This culture of creativity and customer care is what drove Green back to Commerce.
“I look at every transition as an opportunity to grow and expand personally. In my career path, I took what I learned at Commerce, and I made the transition to GE. But everything I learned originally from Commerce didn’t leave. It just helped me augment my knowledge base. It helped me grow and expand while I was there.”
In the end, he returned to Commerce because he valued the culture and the people who created it.
“It’s the people and it’s the innovation that drives those people in the culture. It’s not uncommon to see folks that have been at the bank for a decade or two decades or several decades, and the same thing is true on our customer side. That’s a testament to Commerce. The culture is, start with your customers and what you’re trying to do for them, and then treat the people that are getting you there the right way,” Green says.
Michael Maiorino (People’s United Bank): Complementary Brands, United in Mission
People’s United Bank has been expanding its reach in the equipment finance area. To learn about the strategy behind the bank’s recent acquisitions and its future goals, Monitor editorial board member and chief marketing officer at Leaf Commercial Capital, Michelle Speranza, interviewed Michael Maiorino.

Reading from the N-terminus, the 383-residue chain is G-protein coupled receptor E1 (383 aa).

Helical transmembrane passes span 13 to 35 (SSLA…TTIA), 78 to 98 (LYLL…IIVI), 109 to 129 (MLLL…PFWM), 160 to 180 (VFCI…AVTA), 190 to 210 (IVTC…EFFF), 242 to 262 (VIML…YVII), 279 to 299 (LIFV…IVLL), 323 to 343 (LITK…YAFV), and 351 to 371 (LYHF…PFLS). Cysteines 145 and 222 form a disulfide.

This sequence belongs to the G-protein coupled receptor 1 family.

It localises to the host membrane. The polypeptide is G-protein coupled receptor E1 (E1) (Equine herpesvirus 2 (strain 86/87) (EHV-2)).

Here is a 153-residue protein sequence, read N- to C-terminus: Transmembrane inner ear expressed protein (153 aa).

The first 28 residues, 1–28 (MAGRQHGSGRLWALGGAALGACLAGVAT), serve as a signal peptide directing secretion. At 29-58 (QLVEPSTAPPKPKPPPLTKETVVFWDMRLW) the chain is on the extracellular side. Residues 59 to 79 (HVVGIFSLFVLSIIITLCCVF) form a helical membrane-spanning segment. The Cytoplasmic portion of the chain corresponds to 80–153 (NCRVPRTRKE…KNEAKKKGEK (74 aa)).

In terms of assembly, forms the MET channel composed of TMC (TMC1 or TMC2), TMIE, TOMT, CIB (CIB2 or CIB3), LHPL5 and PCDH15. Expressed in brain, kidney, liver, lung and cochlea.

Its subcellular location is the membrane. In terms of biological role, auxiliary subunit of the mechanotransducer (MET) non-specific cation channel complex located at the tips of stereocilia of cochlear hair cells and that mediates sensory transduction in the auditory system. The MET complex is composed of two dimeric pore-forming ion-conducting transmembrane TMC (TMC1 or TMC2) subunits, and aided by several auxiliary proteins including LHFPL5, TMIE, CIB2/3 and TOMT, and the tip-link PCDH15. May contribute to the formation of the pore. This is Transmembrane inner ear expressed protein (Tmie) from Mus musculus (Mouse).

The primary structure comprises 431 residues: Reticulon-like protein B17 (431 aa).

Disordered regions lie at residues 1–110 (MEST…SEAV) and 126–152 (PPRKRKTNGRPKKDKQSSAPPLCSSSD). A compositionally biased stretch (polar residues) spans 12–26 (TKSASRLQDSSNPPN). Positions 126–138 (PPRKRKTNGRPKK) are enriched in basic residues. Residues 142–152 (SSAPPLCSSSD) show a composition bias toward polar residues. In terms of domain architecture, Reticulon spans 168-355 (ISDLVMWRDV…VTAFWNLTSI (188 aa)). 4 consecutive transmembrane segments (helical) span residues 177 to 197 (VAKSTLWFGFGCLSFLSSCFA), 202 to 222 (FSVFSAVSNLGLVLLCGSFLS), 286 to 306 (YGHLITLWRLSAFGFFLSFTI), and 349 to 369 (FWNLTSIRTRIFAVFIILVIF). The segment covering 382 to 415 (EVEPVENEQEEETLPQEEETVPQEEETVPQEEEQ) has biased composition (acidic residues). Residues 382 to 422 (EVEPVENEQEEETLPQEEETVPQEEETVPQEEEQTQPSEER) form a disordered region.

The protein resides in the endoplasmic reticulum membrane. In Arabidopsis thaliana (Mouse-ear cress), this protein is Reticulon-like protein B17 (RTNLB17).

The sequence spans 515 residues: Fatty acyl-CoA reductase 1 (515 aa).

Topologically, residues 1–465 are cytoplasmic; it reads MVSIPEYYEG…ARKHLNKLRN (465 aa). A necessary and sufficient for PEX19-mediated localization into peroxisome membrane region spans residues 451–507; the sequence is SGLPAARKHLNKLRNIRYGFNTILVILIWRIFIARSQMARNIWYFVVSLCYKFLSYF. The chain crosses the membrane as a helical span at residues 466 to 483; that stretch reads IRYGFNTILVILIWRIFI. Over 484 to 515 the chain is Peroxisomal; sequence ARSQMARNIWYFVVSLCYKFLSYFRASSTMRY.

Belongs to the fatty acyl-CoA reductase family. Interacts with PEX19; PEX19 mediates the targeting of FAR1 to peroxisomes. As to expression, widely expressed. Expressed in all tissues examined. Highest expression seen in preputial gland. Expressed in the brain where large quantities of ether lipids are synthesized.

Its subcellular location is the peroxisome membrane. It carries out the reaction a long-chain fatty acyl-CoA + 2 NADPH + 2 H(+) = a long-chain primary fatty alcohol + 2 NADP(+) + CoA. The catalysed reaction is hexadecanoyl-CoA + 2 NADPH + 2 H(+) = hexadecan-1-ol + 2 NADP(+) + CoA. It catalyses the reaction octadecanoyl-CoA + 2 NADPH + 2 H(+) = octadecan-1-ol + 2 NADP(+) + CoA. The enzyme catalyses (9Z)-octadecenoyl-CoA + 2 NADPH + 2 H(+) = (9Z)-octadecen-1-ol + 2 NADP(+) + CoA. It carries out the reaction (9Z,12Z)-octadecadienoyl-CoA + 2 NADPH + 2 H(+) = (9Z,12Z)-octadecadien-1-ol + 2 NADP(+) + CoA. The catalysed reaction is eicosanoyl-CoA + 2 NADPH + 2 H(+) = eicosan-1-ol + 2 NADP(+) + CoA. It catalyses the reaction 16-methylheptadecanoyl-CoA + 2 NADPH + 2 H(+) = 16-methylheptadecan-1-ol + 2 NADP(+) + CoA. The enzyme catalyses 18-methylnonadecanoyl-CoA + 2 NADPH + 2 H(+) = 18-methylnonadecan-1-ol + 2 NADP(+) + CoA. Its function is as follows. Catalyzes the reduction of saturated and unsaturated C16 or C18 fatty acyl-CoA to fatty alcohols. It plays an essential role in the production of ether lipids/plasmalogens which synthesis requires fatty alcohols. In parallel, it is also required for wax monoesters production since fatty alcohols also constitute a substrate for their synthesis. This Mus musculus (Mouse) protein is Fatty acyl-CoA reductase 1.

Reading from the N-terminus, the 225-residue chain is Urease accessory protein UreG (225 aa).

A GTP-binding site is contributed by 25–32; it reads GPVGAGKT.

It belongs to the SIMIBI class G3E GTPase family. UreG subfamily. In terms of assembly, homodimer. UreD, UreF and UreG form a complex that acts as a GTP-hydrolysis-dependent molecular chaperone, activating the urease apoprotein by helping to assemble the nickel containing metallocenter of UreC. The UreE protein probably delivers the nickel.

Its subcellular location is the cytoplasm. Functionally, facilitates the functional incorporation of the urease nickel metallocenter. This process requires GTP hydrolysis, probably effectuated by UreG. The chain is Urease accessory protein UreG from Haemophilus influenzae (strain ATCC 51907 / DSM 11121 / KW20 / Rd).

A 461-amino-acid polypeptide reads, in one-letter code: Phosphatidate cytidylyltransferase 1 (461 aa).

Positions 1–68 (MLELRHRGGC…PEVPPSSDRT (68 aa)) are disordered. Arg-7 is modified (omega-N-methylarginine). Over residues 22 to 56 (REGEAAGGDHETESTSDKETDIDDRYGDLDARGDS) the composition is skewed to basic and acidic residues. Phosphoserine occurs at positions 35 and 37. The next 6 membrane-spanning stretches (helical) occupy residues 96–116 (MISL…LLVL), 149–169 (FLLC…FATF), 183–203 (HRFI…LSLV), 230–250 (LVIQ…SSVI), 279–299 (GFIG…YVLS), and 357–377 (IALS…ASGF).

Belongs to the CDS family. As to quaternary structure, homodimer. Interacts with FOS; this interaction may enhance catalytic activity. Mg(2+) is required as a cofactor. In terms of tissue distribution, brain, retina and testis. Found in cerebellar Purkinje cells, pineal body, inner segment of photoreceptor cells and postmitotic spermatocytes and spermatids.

Over the last few years, People’s United has acquired LEAF Commercial Capital, Vend Lease Company and, most recently, VAR Technology Finance. How have these acquisitions contributed to your overall strategy in the equipment finance market?
Our acquisitions of LEAF, Vend Lease, and VAR were chosen to allow us to bring a more comprehensive, specialized solutions offering to the marketplace, as well as diversify our lending portfolio. We look specifically at industries or segments of industries that are significantly different than or complementary to what we’re currently doing. But our acquisition strategy isn’t just about breadth. It’s about depth, bringing the best offering to every market we serve, so we’re careful to select acquisitions that not only expand our market opportunities but also bring additional strengths, industry exposure and capabilities to our organization. As far as future growth is concerned, we’re always looking for opportunities to augment our organic growth strategy with acquisitions that add reach and strength to our portfolio.
People’s United Equipment Brands achieved a 19.7% year-over-year increase in new business volume from 2017 to 2018. What factors led to this result?